Abstract We evaluate the location, extent and energy range of electron precipitation driven by ElectroMagnetic Ion Cyclotron (EMIC) waves using coordinated multi-satellite observations from near-equatorial and Low-Earth-Orbit (LEO) missions. Electron precipitation was analyzed using the Focused Investigations of Relativistic Electron Burst Intensity, Range and Dynamics (FIREBIRD-II) CubeSats, in conjunction either with typical EMIC-driven precipitation signatures observed by Polar Orbiting Environmental Satellites (POES) or with in situ EMIC wave observations from Van Allen Probes. The multi-event analysis shows that electron precipitation occurred in a broad region near dusk (16–23 MLT), mostly confined to 3.5–7.5 L- shells. Each precipitation event occurred on localized radial scales, on average ∼0.3 L. Most importantly, FIREBIRD-II recorded electron precipitation from ∼200–300 keV to the expected ∼MeV energies for most cases, suggesting that EMIC waves can efficiently scatter a wide energy range of electrons.

Capannolo, L.; Li, W.; Spence, H.; Johnson, A.; Shumko, M.; Sample, J.; Klumpar, D.;

Published by: Geophysical Research Letters      Published on: 02/2021

YEAR: 2021     DOI:

electron precipitation; EMIC waves; inner magnetosphere; electron losses; proton precipitation; wave-particle interactions; Van Allen Probes


Direct Observation of Subrelativistic Electron Precipitation Potentially Driven by EMIC Waves

Electromagnetic ion cyclotron (EMIC) waves are known to typically cause electron losses into Earth\textquoterights upper atmosphere at >~1 MeV, while the minimum energy of electrons subject to efficient EMIC-driven precipitation loss is unresolved. This letter reports electron precipitation from subrelativistic energies of ~250 keV up to ~1 MeV observed by the Focused Investigations of Relativistic Electron Burst Intensity, Range and Dynamics (FIREBIRD-II) CubeSats, while two Polar Operational Environmental Satellites (POES) observed proton precipitation nearby. Van Allen Probe A detected EMIC waves (~0.7\textendash2.0 nT) over the similar L shell extent of electron precipitation observed by FIREBIRD-II, albeit with a ~1.6 magnetic local time (MLT) difference. Although plasmaspheric hiss and magnetosonic waves were also observed, quasi-linear calculations indicate that EMIC waves were the most efficient in driving the electron precipitation. Quasi-linear theory predicts efficient precipitation at >0.8\textendash1 MeV (due to H-band EMIC waves), suggesting that other mechanisms are required to explain the observed subrelativistic electron precipitation.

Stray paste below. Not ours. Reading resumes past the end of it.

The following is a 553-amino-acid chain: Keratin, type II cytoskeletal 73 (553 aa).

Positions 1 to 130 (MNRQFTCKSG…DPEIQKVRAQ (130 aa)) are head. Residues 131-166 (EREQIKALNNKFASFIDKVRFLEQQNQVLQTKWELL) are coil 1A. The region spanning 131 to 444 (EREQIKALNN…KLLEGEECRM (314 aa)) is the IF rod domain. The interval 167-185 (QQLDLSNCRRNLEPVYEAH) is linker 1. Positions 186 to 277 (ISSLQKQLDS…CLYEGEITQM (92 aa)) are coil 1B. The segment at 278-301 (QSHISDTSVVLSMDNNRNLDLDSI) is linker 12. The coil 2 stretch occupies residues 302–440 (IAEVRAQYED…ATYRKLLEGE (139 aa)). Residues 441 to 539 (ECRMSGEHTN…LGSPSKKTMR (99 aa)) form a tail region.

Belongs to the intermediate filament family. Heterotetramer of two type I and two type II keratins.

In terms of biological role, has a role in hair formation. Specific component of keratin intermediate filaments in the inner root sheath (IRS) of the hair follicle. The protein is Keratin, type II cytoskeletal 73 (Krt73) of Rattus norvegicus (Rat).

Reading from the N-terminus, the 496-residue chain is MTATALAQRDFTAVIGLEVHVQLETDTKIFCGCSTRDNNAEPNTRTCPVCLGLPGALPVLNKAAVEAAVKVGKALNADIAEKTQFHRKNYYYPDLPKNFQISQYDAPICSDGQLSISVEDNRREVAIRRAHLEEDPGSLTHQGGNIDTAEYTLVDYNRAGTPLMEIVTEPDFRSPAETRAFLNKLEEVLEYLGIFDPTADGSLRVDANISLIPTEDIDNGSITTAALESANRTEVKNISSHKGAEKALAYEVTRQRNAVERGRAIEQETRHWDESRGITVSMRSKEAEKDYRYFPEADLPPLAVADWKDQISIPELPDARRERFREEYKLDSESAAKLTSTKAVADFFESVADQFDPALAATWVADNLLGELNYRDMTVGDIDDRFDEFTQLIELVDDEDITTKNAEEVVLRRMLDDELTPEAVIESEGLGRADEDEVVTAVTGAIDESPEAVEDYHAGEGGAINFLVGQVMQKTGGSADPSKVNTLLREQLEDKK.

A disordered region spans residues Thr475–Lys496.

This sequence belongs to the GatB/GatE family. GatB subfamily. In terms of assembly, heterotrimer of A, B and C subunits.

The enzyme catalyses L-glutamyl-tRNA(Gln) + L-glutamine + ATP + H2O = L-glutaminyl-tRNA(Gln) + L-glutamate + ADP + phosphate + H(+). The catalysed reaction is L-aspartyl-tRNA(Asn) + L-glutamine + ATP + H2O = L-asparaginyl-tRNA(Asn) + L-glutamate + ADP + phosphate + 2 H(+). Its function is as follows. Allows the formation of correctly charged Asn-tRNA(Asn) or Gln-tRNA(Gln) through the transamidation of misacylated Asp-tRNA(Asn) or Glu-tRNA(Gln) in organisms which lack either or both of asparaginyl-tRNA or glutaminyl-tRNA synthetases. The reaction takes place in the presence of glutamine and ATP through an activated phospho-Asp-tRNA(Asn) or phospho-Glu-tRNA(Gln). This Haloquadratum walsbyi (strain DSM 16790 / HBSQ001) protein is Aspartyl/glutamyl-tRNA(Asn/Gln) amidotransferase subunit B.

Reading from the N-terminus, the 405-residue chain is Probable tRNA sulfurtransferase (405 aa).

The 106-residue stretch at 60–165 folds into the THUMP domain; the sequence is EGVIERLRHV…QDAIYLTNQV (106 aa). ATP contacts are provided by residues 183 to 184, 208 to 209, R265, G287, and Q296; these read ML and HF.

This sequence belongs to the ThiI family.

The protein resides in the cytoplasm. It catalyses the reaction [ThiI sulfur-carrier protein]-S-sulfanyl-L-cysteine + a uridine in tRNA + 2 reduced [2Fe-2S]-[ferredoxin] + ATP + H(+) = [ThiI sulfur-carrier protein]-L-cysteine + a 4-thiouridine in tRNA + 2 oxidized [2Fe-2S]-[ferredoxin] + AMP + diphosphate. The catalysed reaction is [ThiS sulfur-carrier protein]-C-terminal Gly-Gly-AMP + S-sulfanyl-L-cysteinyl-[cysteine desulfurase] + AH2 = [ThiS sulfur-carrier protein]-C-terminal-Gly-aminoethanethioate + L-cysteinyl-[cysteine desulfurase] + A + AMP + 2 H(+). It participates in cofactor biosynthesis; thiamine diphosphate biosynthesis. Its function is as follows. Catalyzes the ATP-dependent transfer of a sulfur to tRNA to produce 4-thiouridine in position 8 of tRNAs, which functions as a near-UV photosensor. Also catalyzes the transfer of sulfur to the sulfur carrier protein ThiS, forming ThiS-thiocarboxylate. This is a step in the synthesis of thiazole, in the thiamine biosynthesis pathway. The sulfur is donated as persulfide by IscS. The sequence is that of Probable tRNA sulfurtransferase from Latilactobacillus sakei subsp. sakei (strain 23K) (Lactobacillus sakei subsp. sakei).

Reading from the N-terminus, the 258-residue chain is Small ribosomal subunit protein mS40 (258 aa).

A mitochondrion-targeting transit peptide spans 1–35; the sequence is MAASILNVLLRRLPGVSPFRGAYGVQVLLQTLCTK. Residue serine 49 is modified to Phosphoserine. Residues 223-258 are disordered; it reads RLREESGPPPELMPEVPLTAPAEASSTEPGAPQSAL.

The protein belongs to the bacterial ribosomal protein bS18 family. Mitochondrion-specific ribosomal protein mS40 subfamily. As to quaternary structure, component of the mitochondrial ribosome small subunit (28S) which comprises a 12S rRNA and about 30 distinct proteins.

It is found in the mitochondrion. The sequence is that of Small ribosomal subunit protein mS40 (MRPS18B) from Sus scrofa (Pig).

Capannolo, L.; Li, W.; Ma, Q.; Chen, L.; Shen, X.-C.; Spence, H.; Sample, J.; Johnson, A.; Shumko, M.; Klumpar, D.; Redmon, R.;

Published by: Geophysical Research Letters      Published on: 11/2019

YEAR: 2019     DOI: 10.1029/2019GL084202

electron precipitation; EMIC waves; FIREBIRD-II; quasi linear theory; Radiation belts; Van Allen Probes; wave particle interactions


Electron Distributions in Kinetic Scale Field Line Resonances: A Comparison of Simulations and Observations

Observations in kinetic scale field line resonances, or eigenmodes of the geomagnetic field, reveal highly field-aligned plateaued electron distributions. By combining observations from the Van Allen Probes and Cluster spacecraft with a hybrid kinetic gyrofluid simulation we show how these distributions arise from the nonlocal self-consistent interaction of electrons with the wavefield. This interaction is manifested as electron trapping in the standing wave potential. The process operates along most of the field line and qualitatively accounts for electron observations near the equatorial plane and at higher latitudes. In conjunction with the highly field-aligned plateaus, loss cone features are also evident, which result from the action of the upward-directed wave parallel electric field on the untrapped electron populations.